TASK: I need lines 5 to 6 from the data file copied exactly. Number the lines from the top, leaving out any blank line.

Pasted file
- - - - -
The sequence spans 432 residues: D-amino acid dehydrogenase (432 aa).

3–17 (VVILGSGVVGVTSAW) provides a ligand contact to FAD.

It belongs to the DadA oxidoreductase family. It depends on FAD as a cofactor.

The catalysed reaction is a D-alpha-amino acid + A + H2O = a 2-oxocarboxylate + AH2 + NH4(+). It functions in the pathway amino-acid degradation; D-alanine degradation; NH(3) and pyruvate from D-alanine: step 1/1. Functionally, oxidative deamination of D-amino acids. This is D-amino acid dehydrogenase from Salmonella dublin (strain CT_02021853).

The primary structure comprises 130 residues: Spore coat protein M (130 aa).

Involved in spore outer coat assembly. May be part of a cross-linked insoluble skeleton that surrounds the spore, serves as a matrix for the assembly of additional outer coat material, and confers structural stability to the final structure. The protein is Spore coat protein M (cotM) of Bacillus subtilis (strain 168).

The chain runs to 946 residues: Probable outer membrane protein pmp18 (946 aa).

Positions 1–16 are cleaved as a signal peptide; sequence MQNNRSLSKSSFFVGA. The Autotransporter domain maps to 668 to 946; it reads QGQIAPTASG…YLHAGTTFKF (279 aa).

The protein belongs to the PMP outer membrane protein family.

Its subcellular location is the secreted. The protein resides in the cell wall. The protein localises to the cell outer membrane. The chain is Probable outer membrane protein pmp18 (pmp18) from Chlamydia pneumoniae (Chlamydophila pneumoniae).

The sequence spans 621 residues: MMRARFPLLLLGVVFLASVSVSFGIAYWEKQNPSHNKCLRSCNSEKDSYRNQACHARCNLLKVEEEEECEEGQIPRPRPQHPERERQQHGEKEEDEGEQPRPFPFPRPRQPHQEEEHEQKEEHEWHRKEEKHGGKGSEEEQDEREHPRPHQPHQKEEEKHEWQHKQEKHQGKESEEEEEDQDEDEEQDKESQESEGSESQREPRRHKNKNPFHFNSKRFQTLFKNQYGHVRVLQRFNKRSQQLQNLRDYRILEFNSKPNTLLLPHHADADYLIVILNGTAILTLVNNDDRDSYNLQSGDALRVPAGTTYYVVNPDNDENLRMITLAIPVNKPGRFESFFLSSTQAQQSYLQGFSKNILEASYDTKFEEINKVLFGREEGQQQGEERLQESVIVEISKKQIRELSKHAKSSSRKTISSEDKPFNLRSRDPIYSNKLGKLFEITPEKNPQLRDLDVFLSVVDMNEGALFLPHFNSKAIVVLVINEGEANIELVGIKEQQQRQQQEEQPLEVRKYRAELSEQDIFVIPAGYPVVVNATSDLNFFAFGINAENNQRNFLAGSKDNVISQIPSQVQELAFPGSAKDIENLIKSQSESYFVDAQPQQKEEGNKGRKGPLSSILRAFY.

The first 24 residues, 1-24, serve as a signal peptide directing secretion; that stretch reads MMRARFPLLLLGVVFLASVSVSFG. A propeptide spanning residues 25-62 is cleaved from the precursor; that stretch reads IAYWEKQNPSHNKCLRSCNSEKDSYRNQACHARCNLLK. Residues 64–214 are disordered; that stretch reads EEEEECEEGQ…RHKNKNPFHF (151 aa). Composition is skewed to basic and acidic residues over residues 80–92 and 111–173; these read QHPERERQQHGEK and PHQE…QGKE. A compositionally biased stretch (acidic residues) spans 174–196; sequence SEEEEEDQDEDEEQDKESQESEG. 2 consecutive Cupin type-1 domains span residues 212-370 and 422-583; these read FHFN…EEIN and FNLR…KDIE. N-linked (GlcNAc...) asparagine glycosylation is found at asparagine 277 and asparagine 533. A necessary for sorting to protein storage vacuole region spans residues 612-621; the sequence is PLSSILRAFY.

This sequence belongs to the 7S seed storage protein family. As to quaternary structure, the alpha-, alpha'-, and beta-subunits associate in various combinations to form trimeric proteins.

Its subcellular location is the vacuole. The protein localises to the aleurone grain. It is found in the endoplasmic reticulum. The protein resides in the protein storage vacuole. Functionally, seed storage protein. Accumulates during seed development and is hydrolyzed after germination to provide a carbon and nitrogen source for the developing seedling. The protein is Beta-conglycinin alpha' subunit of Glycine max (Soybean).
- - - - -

The primary structure comprises 130 residues: Spore coat protein M (130 aa).

Involved in spore outer coat assembly. May be part of a cross-linked insoluble skeleton that surrounds the spore, serves as a matrix for the assembly of additional outer coat material, and confers structural stability to the final structure. The protein is Spore coat protein M (cotM) of Bacillus subtilis (strain 168).